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Service Composition in the Context of Grid Xiaofeng Du (Presenter), William Song, Malcolm Munro University of Durham {xiaofeng.du,,

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Presentation on theme: "Service Composition in the Context of Grid Xiaofeng Du (Presenter), William Song, Malcolm Munro University of Durham {xiaofeng.du,,"— Presentation transcript:

1 Service Composition in the Context of Grid Xiaofeng Du (Presenter), William Song, Malcolm Munro University of Durham {xiaofeng.du,, malcolm.munro} AHM2006, 21.09.2006

2 Outline Problems and issues. Web Service and Grid Service Conceptual Service Composition Semantic Service Description Aspects and Matchmaking Summary and future work

3 Introduction How to extract and represent semantics for the Web information and the Grid recourses has became a consensus issue in WWW and Grid research. Grid provides an infrastructure for resource sharing and cooperation. Interoperability and collaboration requires common understanding of information/data and resources. The understanding requires canonical and well- formed semantic description.

4 Web Services and Grid Service A Web service is a software system designed to support interoperable machine-to-machine interaction over a network that has an interface described in a machine- processable format. A Grid service is a Web service that conforms to a set of conventions (interfaces and behaviours) that define how a client interacts with a Grid service. The conventions adhere to the OGSI specifications. The context of the Grid is e-Science. Grid is the underlying computer infrastructure that provides these facilities to facilitate e-Science. Web Service, realized in Grid services, uses a standardized XML messaging system and a stack of communication protocols to makes software available over the Web.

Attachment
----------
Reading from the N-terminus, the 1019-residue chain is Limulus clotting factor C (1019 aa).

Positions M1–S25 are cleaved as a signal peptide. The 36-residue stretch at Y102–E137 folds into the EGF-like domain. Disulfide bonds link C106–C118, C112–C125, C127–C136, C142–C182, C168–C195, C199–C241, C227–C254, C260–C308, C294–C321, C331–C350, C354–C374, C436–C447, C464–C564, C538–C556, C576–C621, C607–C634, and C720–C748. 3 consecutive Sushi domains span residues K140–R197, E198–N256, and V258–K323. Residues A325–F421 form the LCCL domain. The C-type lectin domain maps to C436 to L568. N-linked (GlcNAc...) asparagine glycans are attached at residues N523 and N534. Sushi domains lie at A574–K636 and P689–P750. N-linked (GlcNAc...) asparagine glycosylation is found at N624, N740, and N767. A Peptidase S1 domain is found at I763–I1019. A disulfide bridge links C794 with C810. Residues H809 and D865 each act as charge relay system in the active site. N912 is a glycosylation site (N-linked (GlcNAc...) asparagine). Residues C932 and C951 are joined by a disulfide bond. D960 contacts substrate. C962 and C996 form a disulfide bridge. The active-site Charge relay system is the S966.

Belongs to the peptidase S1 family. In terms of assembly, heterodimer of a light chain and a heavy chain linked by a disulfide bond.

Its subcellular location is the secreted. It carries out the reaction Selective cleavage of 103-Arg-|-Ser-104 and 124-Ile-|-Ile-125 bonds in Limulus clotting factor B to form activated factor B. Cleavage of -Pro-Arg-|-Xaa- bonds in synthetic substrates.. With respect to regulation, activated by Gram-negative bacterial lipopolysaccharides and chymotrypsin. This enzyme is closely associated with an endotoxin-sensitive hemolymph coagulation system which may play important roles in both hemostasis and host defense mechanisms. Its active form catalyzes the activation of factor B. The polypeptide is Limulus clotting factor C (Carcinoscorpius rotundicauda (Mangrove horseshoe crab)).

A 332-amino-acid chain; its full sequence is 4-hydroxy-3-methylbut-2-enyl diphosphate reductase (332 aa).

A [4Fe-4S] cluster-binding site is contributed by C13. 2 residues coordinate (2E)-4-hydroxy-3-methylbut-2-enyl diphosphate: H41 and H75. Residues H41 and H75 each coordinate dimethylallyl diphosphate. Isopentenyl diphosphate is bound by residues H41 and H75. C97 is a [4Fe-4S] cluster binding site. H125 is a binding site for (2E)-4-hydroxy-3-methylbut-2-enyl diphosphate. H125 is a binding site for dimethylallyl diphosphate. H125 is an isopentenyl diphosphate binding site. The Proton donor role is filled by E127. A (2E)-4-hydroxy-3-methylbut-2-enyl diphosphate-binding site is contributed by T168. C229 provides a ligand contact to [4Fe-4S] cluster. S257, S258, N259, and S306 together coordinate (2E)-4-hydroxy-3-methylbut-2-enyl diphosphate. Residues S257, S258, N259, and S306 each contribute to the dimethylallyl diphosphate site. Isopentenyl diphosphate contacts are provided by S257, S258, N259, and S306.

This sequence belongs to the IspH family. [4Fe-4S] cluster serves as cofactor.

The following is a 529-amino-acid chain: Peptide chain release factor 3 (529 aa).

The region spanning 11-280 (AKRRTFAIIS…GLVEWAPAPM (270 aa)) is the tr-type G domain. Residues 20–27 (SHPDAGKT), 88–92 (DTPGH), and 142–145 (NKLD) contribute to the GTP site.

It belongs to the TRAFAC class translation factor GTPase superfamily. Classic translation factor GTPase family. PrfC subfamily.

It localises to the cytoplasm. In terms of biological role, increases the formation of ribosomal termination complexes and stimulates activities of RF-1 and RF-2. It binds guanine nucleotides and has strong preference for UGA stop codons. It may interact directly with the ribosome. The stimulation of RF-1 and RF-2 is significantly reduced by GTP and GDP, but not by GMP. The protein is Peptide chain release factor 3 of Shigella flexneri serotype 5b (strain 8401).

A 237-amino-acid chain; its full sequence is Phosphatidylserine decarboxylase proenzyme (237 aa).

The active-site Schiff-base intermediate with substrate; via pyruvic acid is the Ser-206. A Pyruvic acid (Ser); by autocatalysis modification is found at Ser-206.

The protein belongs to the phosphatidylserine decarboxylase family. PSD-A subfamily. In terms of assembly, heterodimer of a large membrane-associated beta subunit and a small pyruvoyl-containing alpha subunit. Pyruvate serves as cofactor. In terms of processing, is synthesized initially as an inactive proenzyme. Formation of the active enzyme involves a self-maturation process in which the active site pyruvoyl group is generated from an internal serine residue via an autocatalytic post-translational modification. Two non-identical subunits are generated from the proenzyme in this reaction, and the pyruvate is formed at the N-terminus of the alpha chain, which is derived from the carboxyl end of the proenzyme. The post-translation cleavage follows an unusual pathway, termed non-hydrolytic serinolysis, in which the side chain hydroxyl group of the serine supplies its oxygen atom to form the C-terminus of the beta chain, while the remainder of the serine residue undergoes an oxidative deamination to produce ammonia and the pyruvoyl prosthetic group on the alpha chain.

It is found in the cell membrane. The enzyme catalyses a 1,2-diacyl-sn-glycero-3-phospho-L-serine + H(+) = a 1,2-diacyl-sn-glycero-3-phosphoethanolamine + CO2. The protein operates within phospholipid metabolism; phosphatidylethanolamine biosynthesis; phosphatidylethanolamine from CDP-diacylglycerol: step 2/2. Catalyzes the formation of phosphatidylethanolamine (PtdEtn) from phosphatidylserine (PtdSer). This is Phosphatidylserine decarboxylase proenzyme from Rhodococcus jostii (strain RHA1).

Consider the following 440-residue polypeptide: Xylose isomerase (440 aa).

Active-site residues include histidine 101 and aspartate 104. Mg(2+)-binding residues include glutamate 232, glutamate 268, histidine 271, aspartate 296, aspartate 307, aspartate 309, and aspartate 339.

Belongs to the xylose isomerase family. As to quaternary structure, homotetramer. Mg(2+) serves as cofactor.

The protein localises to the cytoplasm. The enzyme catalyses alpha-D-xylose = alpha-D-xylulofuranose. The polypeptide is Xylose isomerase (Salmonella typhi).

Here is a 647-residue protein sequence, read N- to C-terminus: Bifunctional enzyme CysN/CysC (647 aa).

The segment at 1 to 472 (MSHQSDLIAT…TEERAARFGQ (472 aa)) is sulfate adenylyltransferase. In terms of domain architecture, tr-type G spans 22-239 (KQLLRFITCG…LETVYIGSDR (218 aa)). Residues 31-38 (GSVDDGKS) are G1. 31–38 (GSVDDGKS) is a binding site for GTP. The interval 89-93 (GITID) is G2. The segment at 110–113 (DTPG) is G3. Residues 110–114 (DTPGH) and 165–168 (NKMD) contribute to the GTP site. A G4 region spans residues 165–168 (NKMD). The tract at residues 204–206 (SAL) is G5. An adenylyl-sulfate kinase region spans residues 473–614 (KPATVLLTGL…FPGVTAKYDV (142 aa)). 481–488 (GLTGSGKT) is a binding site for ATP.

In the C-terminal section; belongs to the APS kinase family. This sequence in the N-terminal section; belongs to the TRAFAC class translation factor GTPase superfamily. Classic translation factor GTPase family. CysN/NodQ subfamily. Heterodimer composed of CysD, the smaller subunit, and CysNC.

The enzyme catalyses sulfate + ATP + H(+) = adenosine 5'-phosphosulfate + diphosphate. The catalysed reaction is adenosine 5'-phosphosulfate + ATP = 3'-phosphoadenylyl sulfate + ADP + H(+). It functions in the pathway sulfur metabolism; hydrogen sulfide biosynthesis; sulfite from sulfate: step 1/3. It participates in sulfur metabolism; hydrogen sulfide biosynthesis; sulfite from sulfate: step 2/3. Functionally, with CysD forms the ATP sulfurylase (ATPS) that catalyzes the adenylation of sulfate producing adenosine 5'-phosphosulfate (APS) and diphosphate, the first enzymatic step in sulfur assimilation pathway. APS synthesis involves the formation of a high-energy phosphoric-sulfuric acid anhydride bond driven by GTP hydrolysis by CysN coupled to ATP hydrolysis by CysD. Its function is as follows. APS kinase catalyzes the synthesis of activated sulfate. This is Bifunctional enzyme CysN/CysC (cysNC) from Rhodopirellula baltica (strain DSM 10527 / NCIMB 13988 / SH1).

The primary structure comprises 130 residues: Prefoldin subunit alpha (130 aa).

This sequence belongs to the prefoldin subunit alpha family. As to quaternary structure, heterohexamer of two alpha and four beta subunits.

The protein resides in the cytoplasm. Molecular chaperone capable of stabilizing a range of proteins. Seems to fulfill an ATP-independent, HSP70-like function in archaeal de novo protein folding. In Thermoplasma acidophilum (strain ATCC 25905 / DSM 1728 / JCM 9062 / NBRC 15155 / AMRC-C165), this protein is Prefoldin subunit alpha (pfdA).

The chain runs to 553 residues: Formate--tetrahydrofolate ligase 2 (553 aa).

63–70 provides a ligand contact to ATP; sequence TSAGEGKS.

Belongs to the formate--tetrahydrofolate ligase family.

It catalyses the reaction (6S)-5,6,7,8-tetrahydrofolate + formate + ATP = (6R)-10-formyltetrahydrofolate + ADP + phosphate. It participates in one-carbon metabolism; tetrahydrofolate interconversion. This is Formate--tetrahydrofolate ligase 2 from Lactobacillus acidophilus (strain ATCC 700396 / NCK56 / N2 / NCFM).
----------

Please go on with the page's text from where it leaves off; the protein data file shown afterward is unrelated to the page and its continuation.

5 Type of Services (1) Services Types: To exchange information and documents; To interactively and cooperatively perform functions; To share available resources.

6 Type of Services (2) The first type is the Web systems or software for information exchange. The second one, we consider that web service is a chain of (sub-) services in order to accomplish a user given task, see the diagram. Grid service is considered to be of the third type, which emphasizes cooperation and sharing of resources (including data) among entities.

7 Task, Service, Resource, and Grid The Relationships among task, web service, resource, and grid infrastructure are illustrated in the diagram. In the grid infrastructure, the resource sharing is task driven. A resource consumer issues tasks to request resource sharing from the resource providers. The web services can be considered as an interface between tasks and resources, which can consume suitable resources to achieve a certain task.

8 Service Composition (1) Motivation Build more powerful service using the basic existing services. Better fulfil service requesters requirement. Enhance resource reuse and reduce the cost and time of new service development. Service composition process Identifying sub tasks, Locating suitable sub-services, Formatting the sub-services into a service flow, Executing the service flow to achieve a task which is the goal of the composite service.

9 Service Composition (2) Data type and Semantics need to be considered when composing services. Some other contextual factors are also need to be considered, such as: Time – multiple services invocation and synchronisation. Data Consistency – data type, semantics, and units etc. Location – services location. etc.

10 Service Composition (3) Inputs and outputs of a composite service are generated from some of its internal sub- services inputs and outputs. Use directed graph G(V, E) to represent all the services in the grid environment Use Sub_G 1 (V 1, E 1 ) to represent a composite service Use Sub_G 2 (V 2, E 2 ) to represent a composite service together with its context. Then context of the composite service can be represented as graph C(V c, E c ) Then the set of arcs E c represent the inputs and outputs of the composite service. v1v1 v1v1 v1v1 v1v1 v c vcvc Sub_G 1 C vcvc v v v v v v v Sub_G 2 v … … The Grid (G) Note: the arcs in the graph G are uncertain due to different composition requirements. Here just captures a possible situation.